Distinguishing Preferences In Communication

Let’s look at the four basic behavior types and familiarize ourselves with the DISC model. The idea is to help us differentiate between the behavioral types.

Communication StylesBased on the theory of the DISC Behavioral model, there are two factors that determine what behaviors are displayed:

  • Innate drive – the pace that we carry out menial, everyday tasks
  • Priorities – when it comes to people or tasks

Some folks tend to be more active; always on the move, which is characterized by a fast speech rate. Others take a more cautious approach – steadily working and speaking. Some people are good with the idea of being around others while others would rather spend time on their ideas and tasks.

Notice how the words “tend,” “good” and “rather” are underlined. This is to highlight the tendencies people have. Nobody will dislike everything and nobody accepts everything. We have a tendency to accept people, things, ideas, etc. And, we have a visible trait that denotes these things – speed of action and dialog.
Another visible behavior characteristic lies with those people who are more accepting, are focused more on people and tend to be friendlier. People who are not as accepting tend to like ideas and task-minded goals.

DISC graphicThis provides us with the four quadrants and behavioral styles:

  • Dominance – D
  • Influence – I
  • Steadiness – S
  • Conscientiousness – C


A Look At Each Personality Trait

D Trait – Task Oriented/Fast Pace

People who always seem to be active, talk fast and are focused on their tasks fall in the D trait. When working, they can come across as pushy and don’t care much for what they see as unnecessary small talk. They go after what they want and expect others to follow them in that respect. People with the D trait are seen as real achievers but could be described a cold and callous with little regard to the feelings of others.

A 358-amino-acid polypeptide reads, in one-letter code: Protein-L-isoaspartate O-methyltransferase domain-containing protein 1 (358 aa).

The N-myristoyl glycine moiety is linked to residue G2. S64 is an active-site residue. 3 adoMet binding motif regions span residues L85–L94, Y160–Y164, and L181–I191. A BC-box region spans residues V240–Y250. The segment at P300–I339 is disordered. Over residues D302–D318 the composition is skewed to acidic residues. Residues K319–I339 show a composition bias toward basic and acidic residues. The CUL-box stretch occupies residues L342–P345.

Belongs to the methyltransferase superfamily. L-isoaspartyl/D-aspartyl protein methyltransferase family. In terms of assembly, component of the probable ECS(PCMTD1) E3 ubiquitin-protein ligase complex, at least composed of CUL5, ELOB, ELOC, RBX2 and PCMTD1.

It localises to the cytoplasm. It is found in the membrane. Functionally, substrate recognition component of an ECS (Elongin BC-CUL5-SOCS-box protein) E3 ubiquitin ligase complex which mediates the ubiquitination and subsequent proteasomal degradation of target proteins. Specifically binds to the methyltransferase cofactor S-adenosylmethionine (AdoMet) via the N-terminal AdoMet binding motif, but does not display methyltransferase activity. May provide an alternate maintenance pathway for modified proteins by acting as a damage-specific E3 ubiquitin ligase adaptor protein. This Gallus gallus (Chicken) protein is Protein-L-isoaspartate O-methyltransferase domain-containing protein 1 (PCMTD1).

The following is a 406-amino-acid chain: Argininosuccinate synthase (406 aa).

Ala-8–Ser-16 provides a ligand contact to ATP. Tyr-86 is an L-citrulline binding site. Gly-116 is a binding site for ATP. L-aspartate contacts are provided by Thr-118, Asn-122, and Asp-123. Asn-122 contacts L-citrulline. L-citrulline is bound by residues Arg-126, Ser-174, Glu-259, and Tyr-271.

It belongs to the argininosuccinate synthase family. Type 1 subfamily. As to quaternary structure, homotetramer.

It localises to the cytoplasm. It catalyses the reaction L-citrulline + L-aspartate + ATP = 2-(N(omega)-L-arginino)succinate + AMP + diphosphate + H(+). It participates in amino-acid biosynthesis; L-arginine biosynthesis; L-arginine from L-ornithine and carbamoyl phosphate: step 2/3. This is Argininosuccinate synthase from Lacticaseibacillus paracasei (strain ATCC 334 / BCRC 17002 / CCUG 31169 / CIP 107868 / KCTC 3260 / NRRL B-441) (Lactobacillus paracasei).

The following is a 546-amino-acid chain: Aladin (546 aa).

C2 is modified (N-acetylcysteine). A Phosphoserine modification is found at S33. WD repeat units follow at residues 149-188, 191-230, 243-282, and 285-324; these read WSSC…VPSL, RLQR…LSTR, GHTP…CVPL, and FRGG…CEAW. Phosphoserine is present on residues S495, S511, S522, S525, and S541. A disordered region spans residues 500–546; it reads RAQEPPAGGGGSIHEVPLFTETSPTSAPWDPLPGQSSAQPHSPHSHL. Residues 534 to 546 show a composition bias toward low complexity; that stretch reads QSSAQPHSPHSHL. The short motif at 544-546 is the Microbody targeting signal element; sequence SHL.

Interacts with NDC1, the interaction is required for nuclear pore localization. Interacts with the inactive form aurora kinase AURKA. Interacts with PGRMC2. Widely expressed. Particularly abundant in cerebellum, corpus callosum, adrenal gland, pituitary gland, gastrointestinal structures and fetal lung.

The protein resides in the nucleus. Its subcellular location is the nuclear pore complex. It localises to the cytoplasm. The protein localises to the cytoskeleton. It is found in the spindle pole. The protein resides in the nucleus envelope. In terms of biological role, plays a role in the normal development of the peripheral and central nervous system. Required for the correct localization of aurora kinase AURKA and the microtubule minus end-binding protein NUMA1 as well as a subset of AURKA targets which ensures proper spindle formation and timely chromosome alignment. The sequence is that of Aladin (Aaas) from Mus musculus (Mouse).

I Trait – People Oriented/Fast Pace

People who fall into this category tend to be fast both in their speech and actions. They love to talk. They tend to have high levels of energy and are open to interactions with anybody regardless of the day or time. They always smile and are ready to talk or listen to people talk. Most I trait folks are not real listeners; they’d rather dominate the conversation. They are often seen as fervent, excited and sociable.

S Trait – People-Focused/Moderate Pace

People who fall in this trait tend to operate in at moderate speed, are more thoughtful and cautious in everything they say and do. These people love to be around other people, listen to what they have to say and are regarded as both warm and friendly. These are very sweet people, and people love to be around them. However, people see them as being slow both in their tasks and decisions.

C Trait – Task-Focused/Moderate Pace

People that fall into this trait are overly cautious and focused on their tasks. They like getting lost in their tasks, and dislike interruptions. They strive for perfection and are extremely organized. For DIS types, Cs tend to be too picky and cold.

 

Most of us have a blend of styles; we don’t fit into one particular style. However, people do naturally exhibit a dominant style. You could be more of an “S”, but you could also be a “C” with it being your secondary trait. What does that mean?

It means you could be very friendly but have high standards when it comes to your job. A person with high D traits with a secondary I trait is typically a high-driven person with a plethora of tangible goals but also comes across as being friendly. Hardly anyone is more than two traits and even rarer is a person with just one trait.

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